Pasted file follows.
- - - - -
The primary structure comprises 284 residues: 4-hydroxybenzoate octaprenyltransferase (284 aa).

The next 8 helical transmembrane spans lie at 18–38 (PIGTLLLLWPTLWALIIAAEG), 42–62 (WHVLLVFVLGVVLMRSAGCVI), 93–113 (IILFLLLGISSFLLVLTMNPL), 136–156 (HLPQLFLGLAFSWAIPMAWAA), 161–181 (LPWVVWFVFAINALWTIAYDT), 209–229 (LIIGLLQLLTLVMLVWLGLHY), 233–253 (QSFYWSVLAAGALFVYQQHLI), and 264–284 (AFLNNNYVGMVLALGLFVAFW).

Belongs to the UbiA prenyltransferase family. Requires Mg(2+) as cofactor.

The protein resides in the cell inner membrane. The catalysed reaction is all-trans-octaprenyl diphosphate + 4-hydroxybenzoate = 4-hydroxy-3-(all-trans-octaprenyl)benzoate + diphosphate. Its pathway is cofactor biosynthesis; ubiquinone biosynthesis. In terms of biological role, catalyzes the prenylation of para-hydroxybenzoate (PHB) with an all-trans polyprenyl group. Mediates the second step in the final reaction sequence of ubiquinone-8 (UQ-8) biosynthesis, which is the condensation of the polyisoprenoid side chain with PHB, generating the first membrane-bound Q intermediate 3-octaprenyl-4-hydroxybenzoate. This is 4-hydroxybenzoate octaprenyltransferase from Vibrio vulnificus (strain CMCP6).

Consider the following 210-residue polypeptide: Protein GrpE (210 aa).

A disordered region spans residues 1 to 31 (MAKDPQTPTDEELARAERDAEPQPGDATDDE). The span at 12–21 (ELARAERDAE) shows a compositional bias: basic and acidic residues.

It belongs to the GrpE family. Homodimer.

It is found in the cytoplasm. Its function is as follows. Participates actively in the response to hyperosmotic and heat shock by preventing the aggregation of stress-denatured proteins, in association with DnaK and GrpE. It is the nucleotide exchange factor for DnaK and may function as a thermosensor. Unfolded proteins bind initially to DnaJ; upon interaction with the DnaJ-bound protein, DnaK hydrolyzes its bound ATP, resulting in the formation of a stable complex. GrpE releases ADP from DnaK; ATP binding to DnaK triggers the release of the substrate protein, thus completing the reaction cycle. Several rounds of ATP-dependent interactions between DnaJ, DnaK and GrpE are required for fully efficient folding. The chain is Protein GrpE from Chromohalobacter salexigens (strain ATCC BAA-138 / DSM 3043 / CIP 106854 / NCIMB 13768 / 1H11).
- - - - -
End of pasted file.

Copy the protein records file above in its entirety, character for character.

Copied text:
The primary structure comprises 284 residues: 4-hydroxybenzoate octaprenyltransferase (284 aa).

The next 8 helical transmembrane spans lie at 18–38 (PIGTLLLLWPTLWALIIAAEG), 42–62 (WHVLLVFVLGVVLMRSAGCVI), 93–113 (IILFLLLGISSFLLVLTMNPL), 136–156 (HLPQLFLGLAFSWAIPMAWAA), 161–181 (LPWVVWFVFAINALWTIAYDT), 209–229 (LIIGLLQLLTLVMLVWLGLHY), 233–253 (QSFYWSVLAAGALFVYQQHLI), and 264–284 (AFLNNNYVGMVLALGLFVAFW).

Belongs to the UbiA prenyltransferase family. Requires Mg(2+) as cofactor.

The protein resides in the cell inner membrane. The catalysed reaction is all-trans-octaprenyl diphosphate + 4-hydroxybenzoate = 4-hydroxy-3-(all-trans-octaprenyl)benzoate + diphosphate. Its pathway is cofactor biosynthesis; ubiquinone biosynthesis. In terms of biological role, catalyzes the prenylation of para-hydroxybenzoate (PHB) with an all-trans polyprenyl group. Mediates the second step in the final reaction sequence of ubiquinone-8 (UQ-8) biosynthesis, which is the condensation of the polyisoprenoid side chain with PHB, generating the first membrane-bound Q intermediate 3-octaprenyl-4-hydroxybenzoate. This is 4-hydroxybenzoate octaprenyltransferase from Vibrio vulnificus (strain CMCP6).

Consider the following 210-residue polypeptide: Protein GrpE (210 aa).

A disordered region spans residues 1 to 31 (MAKDPQTPTDEELARAERDAEPQPGDATDDE). The span at 12–21 (ELARAERDAE) shows a compositional bias: basic and acidic residues.

It belongs to the GrpE family. Homodimer.

It is found in the cytoplasm. Its function is as follows. Participates actively in the response to hyperosmotic and heat shock by preventing the aggregation of stress-denatured proteins, in association with DnaK and GrpE. It is the nucleotide exchange factor for DnaK and may function as a thermosensor. Unfolded proteins bind initially to DnaJ; upon interaction with the DnaJ-bound protein, DnaK hydrolyzes its bound ATP, resulting in the formation of a stable complex. GrpE releases ADP from DnaK; ATP binding to DnaK triggers the release of the substrate protein, thus completing the reaction cycle. Several rounds of ATP-dependent interactions between DnaJ, DnaK and GrpE are required for fully efficient folding. The chain is Protein GrpE from Chromohalobacter salexigens (strain ATCC BAA-138 / DSM 3043 / CIP 106854 / NCIMB 13768 / 1H11).